A second consequence of my decision to stream my practice is that I now have a video archive of my progress. I can compare the video of my day 1 stream with, say, that of my day 21 stream and quickly see the progress. This is a source of positive reinforcement that offers continued motivation when things seem challenging. More immediately, the fact that Twitch makes streams available as VODs means that I can watch myself back straight after I finish my practice. I can listen to my playing divorced from the act of playing itself, which means I can hear things much more clearly. The critical reflection for which this allows feeds back into my following practice sessions.

Thirdly, I have become somewhat used to the idea of others watching me play (if not perform exactly) – which was a rare occurrence before. In particular, I’m more accustomed now to the idea of people seeing me struggle with a piece and play wrong notes. I’ve had to get over any embarrassment about my lack of technical ability or competence, and my playing is probably becoming freer as a result. I think, overall, that streaming is making me more forgiving of my mistakes.

I’m excited about where my 100 Day Project is heading. I’m certainly looking forward to hearing the improvements I’m sure to make in the days and weeks ahead, and to exploring new pieces alongside my current choice of nocturne.

I’ll be streaming my practice on my Twitch channel at 6pm UK time for about 30 minutes every evening until I reach day 100. It’d be great if you could tune in, say hi in the chat and give me some encouragement. Please do give the channel a follow whilst you’re there too. Can’t make it at 6pm? Don’t worry, you can always find videos of all of my previous practice sessions, so do stop by.


James Holden is an independent writer and academic. He is a Lisztian, a Proustian and a Nerd. He is currently streaming his piano practice every day at 6pm on his Twitch channel. Find out more about his work and publications on his website. You can also follow his progress on Twitter and Instagram.

I am delighted to feature another guest post by writer Dr James Holden

The piano tuner is tuning the piano.

Downstairs, the piano tuner presses down the piano’s keys in order to tune the piano.

He presses down a key. He presses down a key.

Downstairs, the piano tuner is working his way down the keyboard, pressing down each key in turn, turning the tuning pins, tuning it. He works his way right down, pressing now the downmost keys. The downmost keys need tuning and the piano tuner is now tuning them. They need tuning as they are down in pitch. These downmost keys need tuning because they are now down in pitch, and when the piano tuner presses down the keys they beat out of time. They have a metallic clang. When the piano tuner presses down the downmost keys it now sounds like a hammer striking a bell, not a string.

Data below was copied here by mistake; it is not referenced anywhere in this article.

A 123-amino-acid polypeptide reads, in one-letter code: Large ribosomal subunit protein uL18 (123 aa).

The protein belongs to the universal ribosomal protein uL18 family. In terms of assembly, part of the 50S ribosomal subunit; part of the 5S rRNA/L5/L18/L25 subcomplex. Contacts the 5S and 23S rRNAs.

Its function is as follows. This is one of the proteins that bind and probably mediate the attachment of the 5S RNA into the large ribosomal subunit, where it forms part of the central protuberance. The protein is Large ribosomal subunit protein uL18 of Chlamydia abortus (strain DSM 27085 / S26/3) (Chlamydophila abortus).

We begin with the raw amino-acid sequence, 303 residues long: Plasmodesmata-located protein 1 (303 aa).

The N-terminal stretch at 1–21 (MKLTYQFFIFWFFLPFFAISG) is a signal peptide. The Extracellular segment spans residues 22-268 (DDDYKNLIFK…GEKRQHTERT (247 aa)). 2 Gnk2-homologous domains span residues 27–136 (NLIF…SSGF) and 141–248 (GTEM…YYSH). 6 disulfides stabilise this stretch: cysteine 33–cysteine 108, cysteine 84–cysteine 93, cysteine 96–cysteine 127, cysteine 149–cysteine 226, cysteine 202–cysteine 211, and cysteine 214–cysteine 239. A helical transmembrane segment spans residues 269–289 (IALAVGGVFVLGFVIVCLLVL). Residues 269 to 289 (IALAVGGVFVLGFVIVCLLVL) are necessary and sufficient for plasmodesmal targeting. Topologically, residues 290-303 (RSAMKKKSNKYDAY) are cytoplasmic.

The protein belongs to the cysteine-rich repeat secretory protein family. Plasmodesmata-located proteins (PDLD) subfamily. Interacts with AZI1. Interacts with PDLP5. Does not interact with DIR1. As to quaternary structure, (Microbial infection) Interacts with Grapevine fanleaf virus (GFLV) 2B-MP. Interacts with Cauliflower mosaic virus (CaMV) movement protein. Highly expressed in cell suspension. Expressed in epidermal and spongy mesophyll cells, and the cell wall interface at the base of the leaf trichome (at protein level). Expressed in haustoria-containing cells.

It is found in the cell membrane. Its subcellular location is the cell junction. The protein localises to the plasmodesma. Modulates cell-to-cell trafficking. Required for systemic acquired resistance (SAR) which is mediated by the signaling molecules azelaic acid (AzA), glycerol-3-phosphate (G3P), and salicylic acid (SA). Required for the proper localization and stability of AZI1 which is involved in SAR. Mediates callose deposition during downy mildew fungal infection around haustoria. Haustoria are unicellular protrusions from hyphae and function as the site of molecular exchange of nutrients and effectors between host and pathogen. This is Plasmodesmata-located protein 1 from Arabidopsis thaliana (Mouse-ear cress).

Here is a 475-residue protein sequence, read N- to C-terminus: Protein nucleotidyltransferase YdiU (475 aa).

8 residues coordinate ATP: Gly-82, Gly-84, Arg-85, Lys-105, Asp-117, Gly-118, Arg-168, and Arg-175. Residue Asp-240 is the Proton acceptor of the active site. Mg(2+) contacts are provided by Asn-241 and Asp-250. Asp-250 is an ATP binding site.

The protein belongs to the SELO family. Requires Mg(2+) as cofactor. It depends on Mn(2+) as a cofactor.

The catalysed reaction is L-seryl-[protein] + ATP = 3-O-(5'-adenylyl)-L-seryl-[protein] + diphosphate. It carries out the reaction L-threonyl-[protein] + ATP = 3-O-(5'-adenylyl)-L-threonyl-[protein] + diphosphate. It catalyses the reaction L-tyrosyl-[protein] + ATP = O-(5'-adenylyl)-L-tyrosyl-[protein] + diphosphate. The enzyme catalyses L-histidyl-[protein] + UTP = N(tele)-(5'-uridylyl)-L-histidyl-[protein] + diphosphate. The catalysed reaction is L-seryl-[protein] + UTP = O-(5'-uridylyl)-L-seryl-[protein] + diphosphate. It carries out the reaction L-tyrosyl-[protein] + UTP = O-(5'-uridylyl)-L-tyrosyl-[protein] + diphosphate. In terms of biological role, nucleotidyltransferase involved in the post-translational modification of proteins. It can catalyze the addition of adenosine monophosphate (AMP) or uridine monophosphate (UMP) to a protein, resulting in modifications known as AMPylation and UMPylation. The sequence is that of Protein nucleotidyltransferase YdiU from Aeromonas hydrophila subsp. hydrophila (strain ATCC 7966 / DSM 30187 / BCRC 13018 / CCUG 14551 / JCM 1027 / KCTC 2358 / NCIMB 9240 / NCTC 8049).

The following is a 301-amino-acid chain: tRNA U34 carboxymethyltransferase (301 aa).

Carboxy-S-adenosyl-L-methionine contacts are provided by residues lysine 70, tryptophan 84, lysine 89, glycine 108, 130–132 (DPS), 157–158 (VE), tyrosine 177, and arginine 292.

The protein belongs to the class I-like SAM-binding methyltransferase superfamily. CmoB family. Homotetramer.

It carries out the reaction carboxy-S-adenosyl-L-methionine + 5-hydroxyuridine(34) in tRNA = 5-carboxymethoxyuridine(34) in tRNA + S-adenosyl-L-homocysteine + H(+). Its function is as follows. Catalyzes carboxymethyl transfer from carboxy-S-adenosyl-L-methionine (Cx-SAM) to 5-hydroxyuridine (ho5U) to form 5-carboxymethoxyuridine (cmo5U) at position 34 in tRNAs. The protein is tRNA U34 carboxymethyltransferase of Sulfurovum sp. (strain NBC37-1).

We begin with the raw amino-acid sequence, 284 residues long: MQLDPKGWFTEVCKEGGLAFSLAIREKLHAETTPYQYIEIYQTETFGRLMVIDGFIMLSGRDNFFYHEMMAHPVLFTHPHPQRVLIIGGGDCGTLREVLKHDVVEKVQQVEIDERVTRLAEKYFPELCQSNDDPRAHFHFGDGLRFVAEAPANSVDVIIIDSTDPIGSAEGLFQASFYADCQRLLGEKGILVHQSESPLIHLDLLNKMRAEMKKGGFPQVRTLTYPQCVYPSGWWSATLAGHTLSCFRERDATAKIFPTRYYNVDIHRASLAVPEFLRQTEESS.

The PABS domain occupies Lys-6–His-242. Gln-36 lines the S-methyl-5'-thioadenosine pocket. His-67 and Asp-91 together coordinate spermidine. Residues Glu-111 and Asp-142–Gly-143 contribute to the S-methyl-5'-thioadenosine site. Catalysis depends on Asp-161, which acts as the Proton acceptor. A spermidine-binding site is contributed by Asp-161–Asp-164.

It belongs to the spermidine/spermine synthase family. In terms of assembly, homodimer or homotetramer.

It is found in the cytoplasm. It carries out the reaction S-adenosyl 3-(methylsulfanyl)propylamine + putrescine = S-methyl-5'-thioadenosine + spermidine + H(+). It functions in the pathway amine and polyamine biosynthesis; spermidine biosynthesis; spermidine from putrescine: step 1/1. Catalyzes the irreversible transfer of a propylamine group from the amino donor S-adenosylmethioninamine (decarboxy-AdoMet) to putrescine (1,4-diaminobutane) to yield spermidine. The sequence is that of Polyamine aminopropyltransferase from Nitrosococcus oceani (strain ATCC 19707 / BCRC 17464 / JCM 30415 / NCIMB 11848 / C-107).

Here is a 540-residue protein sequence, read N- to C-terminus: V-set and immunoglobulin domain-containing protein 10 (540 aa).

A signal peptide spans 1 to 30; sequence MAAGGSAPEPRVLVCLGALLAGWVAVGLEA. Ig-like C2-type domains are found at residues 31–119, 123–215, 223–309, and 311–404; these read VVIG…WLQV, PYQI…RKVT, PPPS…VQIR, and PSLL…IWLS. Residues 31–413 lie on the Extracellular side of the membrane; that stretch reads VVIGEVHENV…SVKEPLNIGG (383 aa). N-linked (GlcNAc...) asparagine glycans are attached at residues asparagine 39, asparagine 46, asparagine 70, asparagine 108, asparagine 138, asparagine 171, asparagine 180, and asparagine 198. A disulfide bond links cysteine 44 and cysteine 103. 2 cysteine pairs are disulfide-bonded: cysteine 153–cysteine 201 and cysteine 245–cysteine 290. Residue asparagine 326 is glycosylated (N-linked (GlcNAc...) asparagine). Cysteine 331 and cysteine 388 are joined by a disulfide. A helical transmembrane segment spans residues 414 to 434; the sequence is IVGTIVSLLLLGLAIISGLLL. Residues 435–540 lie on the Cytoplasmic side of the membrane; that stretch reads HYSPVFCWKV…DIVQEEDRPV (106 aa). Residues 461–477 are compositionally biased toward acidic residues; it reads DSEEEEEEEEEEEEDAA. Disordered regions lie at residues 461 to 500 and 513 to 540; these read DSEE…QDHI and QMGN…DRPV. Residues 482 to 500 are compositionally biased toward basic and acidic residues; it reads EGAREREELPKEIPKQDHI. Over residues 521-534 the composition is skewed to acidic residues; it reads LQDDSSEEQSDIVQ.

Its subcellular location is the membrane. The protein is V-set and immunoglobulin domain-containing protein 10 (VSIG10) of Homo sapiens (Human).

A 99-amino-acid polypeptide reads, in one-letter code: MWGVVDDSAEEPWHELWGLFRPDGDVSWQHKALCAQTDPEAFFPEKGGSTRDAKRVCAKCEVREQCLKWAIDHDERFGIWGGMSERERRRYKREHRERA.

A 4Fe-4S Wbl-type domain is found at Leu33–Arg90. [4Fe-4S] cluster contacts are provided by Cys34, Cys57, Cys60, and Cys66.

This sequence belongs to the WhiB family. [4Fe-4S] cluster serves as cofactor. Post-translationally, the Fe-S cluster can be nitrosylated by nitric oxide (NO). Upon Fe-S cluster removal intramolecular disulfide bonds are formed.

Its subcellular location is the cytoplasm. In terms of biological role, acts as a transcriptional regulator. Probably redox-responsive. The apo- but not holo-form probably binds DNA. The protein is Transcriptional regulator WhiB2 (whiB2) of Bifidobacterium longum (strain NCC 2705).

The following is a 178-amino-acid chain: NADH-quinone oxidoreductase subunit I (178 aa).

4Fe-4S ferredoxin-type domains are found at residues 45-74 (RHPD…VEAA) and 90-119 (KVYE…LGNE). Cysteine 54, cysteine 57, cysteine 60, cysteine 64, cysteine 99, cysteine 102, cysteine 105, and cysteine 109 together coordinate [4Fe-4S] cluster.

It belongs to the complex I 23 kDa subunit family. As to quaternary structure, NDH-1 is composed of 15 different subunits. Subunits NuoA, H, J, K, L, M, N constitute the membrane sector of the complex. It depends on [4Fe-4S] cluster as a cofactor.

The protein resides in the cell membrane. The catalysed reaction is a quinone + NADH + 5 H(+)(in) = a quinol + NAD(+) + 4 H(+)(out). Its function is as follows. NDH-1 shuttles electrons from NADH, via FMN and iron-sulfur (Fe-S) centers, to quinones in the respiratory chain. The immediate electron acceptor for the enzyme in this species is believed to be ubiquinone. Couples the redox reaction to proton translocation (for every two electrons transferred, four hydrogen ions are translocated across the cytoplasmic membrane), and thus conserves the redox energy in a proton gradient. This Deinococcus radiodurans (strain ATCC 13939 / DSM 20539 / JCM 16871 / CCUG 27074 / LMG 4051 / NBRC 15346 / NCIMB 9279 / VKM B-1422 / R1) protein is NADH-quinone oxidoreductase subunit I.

Downstairs, a bell is ringing. Downstairs the piano tuner is ringing a bell, a solemn bell. The hammer strikes. The bell tolls. The hammer strikes. It is a funeral bell tolling. It is a funeral bell, the bell that tolls downstairs, like Berlioz’s bell. It is a bell that calls forth to witness. Downstairs, the downmost notes sound out the Dies Irae. It is now Berlioz’s bell.

He presses down a key. He presses down a key.

Upstairs, I’m listening to the piano tuner. I’m listening to the piano tuner tune the piano. I’m listening to him tune the piano back up to pitch. Upstairs, the piano is uppermost in my mind. I should be writing down my thoughts, but I’m not. Upstairs, I’m listening to the piano tuner tune the piano.

He presses down a key. He presses down a key.

Downstairs, the piano tuner is working his way up the keyboard, turning the tuning pins, tuning it. He works his way right up, pressing now the uppermost keys. The uppermost keys need tuning and the piano tuner is now tuning them. These uppermost keys need tuning because they need to be brought up to pitch, and when the piano tuner presses the keys they beat out of time. They have a metallic clang. When the piano tuner presses the uppermost keys it now sounds like a series of small bells.

Downstairs, bells are ringing out. Downstairs the piano tuner is ringing bells, joyful bells. The clappers clap. The bells ring. The clappers clap. And as the piano tuner rings out these bells, and as he checks his octaves, he plays a casual, coincidental Campanella to rapturous applause. These are bells that call forth to dance, to get up. The uppermost notes sound out the steps. This is now Paganini’s peal.

He presses down a key. He presses down a key.

The piano is now in tune.

Downstairs, the piano tuner has tuned the piano. Downstairs, he has pressed down each key in turn, turned the tuning pins, tuned it. The notes are now where they should always have been. They are neither up nor down but right there, right where they should always have been.

The piano is now in tune.

About the author: 

James Holden is a writer working across the critical-creative divide. He is a specialist in British and European culture from the birth of Chopin in 1810 to the death of Monet in 1926. His published work includes In Search of Vinteuil: Music, Literature and a Self Regained (Sussex Academic Press, 2010). He is currently working on a philosophical reading of romantic pianism. James also writes experimental prose and poetry. He is currently associated with the HOARD art project in Leeds. 

His website is www.culturalwriter.co.uk 

He tweets as @CulturalWriter 

 

A short film about my piano tuner Rolf Dragstra, made by his son